A human resources (HR) manager oversees the personnel functions of an organization including compensation, benefits, employee relations, HR information systems, training, workforce planning, recruitment and employment, and health and safety.
According to the U.S. Bureau of Labor Statistics (BLS), employment of HR managers is projected to grow by 6% between 2019 to 2029, about as fast as average for all occupations. As new companies form and organizations expand their operations, they need HR managers to oversee and administer their programs. Human resources managers are also required to ensure that firms adhere to changing and complex employment laws.
Applying for a job as an HR manager? Learn what you can expect to see in terms of a job description, education and training requirements, and median salary.
Human Resources Job Description
Human resources managers develop personnel policies in consultation with senior executives and department heads. HR managers also hire, train, and supervise human resource specialists and human resources assistants. Additionally, HR managers are tasked with creating strategic recruitment and succession planning to create a workforce strong enough to meet the future goals of the organization.
HR managers work in private companies, non-profit organizations, government agencies, and educational institutions.
Those employed at small organizations tend to be generalists (juggling many responsibilities) while those at larger organizations may specialize in a particular HR discipline such as employment or benefits.
Typically, human resources managers work full-time in offices. Some HR managers work more than 40 hours a week, according to the BLS. However, even with a demanding workload, these professionals tend to like what they do. PayScale reports that 4 out of 5 HR managers describe themselves as being “highly satisfied” with their job.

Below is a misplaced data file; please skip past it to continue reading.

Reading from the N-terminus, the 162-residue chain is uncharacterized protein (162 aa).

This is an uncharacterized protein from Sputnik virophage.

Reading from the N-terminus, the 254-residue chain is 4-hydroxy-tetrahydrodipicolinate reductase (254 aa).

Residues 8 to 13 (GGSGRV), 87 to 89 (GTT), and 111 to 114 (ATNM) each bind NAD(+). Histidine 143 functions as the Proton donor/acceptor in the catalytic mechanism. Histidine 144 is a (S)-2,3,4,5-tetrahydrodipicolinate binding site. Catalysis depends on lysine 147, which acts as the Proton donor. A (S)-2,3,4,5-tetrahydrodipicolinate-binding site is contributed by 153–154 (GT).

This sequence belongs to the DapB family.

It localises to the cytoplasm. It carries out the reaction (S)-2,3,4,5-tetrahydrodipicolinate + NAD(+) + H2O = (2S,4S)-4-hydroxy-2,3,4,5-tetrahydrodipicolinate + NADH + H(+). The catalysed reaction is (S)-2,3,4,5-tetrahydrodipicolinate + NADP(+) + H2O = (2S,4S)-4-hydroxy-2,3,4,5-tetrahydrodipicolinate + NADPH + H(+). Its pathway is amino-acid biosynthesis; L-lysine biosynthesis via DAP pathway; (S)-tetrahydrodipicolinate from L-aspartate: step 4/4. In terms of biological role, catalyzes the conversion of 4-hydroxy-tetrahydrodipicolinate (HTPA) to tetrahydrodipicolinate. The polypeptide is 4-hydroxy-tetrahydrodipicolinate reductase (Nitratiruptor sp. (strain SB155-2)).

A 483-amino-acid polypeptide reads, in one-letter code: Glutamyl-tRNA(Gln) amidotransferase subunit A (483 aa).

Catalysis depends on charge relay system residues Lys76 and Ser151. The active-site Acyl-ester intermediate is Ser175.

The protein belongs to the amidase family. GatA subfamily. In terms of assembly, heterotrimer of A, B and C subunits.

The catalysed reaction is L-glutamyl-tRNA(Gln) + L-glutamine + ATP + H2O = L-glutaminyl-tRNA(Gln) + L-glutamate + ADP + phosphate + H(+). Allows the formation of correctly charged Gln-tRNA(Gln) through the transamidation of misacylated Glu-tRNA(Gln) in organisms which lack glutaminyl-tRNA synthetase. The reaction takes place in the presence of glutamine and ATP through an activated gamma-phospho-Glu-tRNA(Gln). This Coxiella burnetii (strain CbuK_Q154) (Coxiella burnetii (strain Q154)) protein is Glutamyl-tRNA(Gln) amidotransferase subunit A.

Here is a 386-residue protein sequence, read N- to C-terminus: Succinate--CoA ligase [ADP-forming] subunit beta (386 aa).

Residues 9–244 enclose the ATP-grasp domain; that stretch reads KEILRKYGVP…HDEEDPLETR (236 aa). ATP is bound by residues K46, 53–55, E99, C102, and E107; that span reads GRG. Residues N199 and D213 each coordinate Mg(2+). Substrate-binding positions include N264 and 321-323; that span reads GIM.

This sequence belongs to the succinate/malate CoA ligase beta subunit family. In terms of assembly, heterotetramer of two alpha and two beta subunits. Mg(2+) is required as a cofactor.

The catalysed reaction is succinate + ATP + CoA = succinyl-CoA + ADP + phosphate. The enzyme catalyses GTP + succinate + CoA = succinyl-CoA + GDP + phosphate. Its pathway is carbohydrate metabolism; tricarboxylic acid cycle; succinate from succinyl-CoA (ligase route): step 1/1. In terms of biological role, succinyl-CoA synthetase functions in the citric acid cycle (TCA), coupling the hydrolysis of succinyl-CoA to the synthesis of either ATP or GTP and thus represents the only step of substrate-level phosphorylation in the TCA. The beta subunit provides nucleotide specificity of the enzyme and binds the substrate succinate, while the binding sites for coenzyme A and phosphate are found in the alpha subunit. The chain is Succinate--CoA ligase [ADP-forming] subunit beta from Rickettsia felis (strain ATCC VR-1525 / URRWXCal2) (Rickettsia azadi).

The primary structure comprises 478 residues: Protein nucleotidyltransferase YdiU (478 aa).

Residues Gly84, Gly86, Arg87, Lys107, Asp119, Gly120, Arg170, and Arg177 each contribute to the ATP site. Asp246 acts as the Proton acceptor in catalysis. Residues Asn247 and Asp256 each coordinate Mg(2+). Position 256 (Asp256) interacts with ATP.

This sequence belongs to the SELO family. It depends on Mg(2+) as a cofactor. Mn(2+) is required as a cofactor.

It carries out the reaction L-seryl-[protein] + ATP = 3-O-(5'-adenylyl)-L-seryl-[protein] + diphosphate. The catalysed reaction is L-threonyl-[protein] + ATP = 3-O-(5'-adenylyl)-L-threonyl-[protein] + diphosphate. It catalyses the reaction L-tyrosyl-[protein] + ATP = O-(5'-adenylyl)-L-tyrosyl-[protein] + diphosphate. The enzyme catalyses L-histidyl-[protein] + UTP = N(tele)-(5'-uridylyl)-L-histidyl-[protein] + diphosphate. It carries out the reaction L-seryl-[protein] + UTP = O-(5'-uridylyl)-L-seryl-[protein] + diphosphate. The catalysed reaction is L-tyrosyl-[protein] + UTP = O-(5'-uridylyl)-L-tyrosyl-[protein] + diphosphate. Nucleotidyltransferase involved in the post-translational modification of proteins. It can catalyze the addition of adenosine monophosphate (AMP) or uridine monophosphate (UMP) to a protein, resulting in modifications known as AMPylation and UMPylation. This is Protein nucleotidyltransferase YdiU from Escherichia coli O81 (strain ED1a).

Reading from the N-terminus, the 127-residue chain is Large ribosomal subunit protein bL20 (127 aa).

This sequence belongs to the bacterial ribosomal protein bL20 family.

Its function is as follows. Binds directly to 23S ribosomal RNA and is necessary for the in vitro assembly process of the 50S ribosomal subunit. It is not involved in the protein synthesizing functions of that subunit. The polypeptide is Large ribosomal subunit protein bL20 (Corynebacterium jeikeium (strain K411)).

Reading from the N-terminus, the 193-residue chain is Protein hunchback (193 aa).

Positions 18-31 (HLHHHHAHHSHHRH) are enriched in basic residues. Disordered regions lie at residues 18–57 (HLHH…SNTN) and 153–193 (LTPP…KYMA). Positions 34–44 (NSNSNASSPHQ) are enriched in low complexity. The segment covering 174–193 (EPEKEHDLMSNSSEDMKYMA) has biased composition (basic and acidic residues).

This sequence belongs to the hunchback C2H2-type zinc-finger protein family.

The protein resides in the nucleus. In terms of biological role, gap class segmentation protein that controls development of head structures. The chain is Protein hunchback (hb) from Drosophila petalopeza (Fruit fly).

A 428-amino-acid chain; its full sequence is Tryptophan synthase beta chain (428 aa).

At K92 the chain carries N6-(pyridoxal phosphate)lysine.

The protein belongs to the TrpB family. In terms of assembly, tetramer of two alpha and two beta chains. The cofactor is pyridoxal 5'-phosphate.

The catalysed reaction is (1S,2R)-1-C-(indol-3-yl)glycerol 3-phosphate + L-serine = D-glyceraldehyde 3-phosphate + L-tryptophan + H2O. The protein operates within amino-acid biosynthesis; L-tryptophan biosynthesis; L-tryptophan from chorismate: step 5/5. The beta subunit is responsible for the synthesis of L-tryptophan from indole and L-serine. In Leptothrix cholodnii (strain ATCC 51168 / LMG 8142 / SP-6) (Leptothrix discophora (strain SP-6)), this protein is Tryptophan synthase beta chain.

Education and Training Requirements
HR managers need strong interpersonal skills. They often have to manage tough situations in the workplace that require the ability to communicate with people effectively. Because this role often involves mediating disputes, experience with and training in conflict resolution would be a plus. Other key skills include decision-making skills, leadership skills, organizational skills, and public speaking skills.
Typically, HR managers have a bachelor's degree in business administration or HR management.
Some managers pursue other majors in the liberal arts, such as psychology, and specialize at the master's degree level. Other degrees at the bachelor’s level that would be acceptable include finance, business management, education, or information technology.
Those looking to advance further up the corporate ladder (or seeking a job with a Fortune 500 company) typically acquire an MBA with a concentration in HR management or a master's degree in HR management.
HR Career Paths
One of the key benefits of a career in HR is that there are many different opportunities to choose from. HR managers can develop advanced knowledge in specialty areas within the field such as labor relations, compensation, benefits, leadership development, employee engagement, and talent acquisition. The Society for Human Resource Management offers training modules in many of these specialized areas.
In terms of career paths, PayScale reports that HR managers typically go on to become senior HR managers and HR directors. Eventually, some go on to become vice presidents of HR.
Human Resources Manager Salaries
According to the BLS, HR managers earned median pay of $116,720 in 2019 or $56.11 per hour. The lowest-earning 10% of HR managers earned less than $68,300, and the highest-earning 10% made more than $205,720.
Some industries pay higher wages than others for these positions. The highest paying industries for HR managers in 2019 were related to professional, scientific, and technical services, management, and manufacturing.
States With the Highest Salaries
The states where human resources managers earned the highest median salaries in 2019 were New Jersey, the District of Columbia, New York, Rhode Island, and California. The states with the highest employment levels for HR manager jobs were California, New York, Illinois, Texas, and Florida.
Earnings and Education Level
As with many occupations, education tends to boost earnings. Candidates with certification or a master’s degree—particularly those with a concentration in HR management—have the best job prospects. According to PayScale, skills like performance management and employee relations tend to raise pay.
Learn More About HR Certification
- The Society for Human Resource Management: SHRM offers two certifications—SHRM-CP, which is geared toward HR professionals in day-to-day operations roles, and SHRM-SCP, which is geared toward senior HR professionals in strategic roles.
- HR Certification Institute: HRCI offers eight certifications for HR pros at all stages of their careers, from entry-level high school graduates to senior professionals.
- The International Public Management Association for Human Resources: IPMA-HR focuses on the public sector and offers two certifications, one for entry- and mid-level professionals (IPMA-CP) and one for senior professionals (IPMA-SCP).